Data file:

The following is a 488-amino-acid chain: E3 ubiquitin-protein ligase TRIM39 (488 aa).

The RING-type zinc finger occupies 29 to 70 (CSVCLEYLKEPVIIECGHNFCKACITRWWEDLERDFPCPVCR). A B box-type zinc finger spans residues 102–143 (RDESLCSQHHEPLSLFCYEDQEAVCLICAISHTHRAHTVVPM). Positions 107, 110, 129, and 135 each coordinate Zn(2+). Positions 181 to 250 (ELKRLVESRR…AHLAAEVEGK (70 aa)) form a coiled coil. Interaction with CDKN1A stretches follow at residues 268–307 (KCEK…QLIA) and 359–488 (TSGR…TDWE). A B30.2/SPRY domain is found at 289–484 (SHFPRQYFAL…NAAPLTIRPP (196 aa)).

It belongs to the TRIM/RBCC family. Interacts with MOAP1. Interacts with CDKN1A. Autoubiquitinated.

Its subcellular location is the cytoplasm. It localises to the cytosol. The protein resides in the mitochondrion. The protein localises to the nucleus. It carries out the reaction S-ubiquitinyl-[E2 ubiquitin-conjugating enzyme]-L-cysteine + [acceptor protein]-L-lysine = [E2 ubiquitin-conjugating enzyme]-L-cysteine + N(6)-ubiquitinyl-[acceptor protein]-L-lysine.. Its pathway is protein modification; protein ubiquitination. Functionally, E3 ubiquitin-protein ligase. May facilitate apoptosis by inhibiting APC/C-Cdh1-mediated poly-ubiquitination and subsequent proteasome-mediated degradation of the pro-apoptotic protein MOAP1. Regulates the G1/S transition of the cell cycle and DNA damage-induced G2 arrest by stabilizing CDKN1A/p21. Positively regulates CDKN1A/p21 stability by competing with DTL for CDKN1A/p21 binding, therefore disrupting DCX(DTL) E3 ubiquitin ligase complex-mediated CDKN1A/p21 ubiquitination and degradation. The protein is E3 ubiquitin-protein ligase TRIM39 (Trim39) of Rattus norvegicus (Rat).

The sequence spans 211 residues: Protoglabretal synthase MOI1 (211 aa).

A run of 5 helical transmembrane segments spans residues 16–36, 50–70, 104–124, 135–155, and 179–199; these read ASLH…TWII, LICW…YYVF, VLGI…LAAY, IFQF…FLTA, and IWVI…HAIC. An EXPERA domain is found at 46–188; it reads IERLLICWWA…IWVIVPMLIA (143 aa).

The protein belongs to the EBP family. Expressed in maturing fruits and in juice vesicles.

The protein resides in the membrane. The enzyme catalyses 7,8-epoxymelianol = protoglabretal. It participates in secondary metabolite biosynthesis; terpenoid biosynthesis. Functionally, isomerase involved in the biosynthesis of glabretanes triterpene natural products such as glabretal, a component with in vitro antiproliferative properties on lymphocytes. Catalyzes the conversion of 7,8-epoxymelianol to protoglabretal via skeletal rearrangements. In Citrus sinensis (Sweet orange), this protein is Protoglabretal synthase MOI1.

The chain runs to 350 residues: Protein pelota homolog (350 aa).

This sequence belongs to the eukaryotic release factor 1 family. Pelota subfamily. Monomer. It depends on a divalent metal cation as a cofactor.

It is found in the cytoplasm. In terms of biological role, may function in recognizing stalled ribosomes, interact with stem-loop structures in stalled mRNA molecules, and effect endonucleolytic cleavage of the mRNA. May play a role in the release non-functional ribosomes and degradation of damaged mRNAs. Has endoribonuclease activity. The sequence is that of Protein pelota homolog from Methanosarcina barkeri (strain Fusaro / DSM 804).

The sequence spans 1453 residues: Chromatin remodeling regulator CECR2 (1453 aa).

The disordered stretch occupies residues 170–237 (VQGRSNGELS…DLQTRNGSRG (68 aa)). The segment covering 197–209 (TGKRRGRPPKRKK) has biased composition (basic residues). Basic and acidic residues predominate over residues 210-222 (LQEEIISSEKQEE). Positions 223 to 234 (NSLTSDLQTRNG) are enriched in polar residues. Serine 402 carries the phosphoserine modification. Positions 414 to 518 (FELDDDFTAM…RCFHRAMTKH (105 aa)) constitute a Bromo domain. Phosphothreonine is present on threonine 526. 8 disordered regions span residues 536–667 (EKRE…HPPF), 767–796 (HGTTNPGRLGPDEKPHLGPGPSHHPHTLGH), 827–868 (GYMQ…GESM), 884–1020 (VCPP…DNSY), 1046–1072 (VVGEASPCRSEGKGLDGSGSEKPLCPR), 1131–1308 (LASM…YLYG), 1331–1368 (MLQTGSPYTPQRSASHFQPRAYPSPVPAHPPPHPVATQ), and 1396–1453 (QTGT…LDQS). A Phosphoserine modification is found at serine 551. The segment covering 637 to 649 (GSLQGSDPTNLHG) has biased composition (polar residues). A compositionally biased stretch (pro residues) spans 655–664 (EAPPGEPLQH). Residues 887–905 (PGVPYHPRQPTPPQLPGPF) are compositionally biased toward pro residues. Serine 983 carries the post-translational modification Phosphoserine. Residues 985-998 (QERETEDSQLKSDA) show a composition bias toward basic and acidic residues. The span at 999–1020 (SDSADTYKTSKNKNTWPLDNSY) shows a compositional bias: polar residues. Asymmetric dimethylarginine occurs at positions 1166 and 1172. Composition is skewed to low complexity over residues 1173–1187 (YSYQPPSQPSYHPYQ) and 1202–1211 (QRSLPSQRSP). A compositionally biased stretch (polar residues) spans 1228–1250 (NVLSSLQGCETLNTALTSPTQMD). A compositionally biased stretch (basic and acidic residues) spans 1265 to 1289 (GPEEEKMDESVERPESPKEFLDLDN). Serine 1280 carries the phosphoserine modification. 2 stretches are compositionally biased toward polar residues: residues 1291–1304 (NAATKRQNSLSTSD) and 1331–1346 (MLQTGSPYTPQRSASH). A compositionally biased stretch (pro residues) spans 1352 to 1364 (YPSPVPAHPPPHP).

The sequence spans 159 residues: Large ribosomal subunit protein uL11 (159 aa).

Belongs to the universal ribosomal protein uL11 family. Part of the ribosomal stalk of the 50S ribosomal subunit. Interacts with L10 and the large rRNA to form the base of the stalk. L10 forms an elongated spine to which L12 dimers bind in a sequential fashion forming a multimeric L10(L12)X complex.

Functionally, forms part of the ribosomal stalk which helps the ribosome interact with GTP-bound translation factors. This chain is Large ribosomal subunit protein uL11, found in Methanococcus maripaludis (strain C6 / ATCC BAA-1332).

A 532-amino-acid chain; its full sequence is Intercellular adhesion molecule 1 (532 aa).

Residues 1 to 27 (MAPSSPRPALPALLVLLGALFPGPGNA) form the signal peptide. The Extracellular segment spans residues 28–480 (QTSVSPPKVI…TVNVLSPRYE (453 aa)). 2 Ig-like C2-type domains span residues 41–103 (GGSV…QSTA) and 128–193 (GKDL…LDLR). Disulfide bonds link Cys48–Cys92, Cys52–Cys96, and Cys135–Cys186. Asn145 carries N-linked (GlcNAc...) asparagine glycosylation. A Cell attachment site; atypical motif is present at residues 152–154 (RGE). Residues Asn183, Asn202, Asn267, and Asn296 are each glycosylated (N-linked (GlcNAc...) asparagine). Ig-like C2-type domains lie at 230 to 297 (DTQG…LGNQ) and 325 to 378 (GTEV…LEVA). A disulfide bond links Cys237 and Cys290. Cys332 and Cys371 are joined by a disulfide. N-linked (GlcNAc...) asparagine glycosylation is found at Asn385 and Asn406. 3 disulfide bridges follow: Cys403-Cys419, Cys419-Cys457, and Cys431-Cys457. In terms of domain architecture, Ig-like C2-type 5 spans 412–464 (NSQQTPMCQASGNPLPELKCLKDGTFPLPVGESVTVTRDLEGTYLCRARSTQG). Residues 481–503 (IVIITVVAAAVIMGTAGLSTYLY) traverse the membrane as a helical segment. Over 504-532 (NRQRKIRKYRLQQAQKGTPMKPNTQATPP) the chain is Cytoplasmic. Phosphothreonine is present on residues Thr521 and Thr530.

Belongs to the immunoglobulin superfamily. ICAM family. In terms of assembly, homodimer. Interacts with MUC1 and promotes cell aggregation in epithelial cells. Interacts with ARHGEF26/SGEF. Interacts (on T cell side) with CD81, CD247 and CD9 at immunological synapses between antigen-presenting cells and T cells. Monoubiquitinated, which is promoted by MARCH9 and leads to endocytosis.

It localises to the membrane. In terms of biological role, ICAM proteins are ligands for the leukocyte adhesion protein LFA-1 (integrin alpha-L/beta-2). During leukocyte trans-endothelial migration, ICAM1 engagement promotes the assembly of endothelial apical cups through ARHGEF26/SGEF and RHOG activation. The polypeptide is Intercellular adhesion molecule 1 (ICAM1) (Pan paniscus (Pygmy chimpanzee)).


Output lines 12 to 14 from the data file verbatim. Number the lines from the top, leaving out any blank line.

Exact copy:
The sequence spans 1453 residues: Chromatin remodeling regulator CECR2 (1453 aa).

The disordered stretch occupies residues 170–237 (VQGRSNGELS…DLQTRNGSRG (68 aa)). The segment covering 197–209 (TGKRRGRPPKRKK) has biased composition (basic residues). Basic and acidic residues predominate over residues 210-222 (LQEEIISSEKQEE). Positions 223 to 234 (NSLTSDLQTRNG) are enriched in polar residues. Serine 402 carries the phosphoserine modification. Positions 414 to 518 (FELDDDFTAM…RCFHRAMTKH (105 aa)) constitute a Bromo domain. Phosphothreonine is present on threonine 526. 8 disordered regions span residues 536–667 (EKRE…HPPF), 767–796 (HGTTNPGRLGPDEKPHLGPGPSHHPHTLGH), 827–868 (GYMQ…GESM), 884–1020 (VCPP…DNSY), 1046–1072 (VVGEASPCRSEGKGLDGSGSEKPLCPR), 1131–1308 (LASM…YLYG), 1331–1368 (MLQTGSPYTPQRSASHFQPRAYPSPVPAHPPPHPVATQ), and 1396–1453 (QTGT…LDQS). A Phosphoserine modification is found at serine 551. The segment covering 637 to 649 (GSLQGSDPTNLHG) has biased composition (polar residues). A compositionally biased stretch (pro residues) spans 655–664 (EAPPGEPLQH). Residues 887–905 (PGVPYHPRQPTPPQLPGPF) are compositionally biased toward pro residues. Serine 983 carries the post-translational modification Phosphoserine. Residues 985-998 (QERETEDSQLKSDA) show a composition bias toward basic and acidic residues. The span at 999–1020 (SDSADTYKTSKNKNTWPLDNSY) shows a compositional bias: polar residues. Asymmetric dimethylarginine occurs at positions 1166 and 1172. Composition is skewed to low complexity over residues 1173–1187 (YSYQPPSQPSYHPYQ) and 1202–1211 (QRSLPSQRSP). A compositionally biased stretch (polar residues) spans 1228–1250 (NVLSSLQGCETLNTALTSPTQMD). A compositionally biased stretch (basic and acidic residues) spans 1265 to 1289 (GPEEEKMDESVERPESPKEFLDLDN). Serine 1280 carries the phosphoserine modification. 2 stretches are compositionally biased toward polar residues: residues 1291–1304 (NAATKRQNSLSTSD) and 1331–1346 (MLQTGSPYTPQRSASH). A compositionally biased stretch (pro residues) spans 1352 to 1364 (YPSPVPAHPPPHP).

The sequence spans 159 residues: Large ribosomal subunit protein uL11 (159 aa).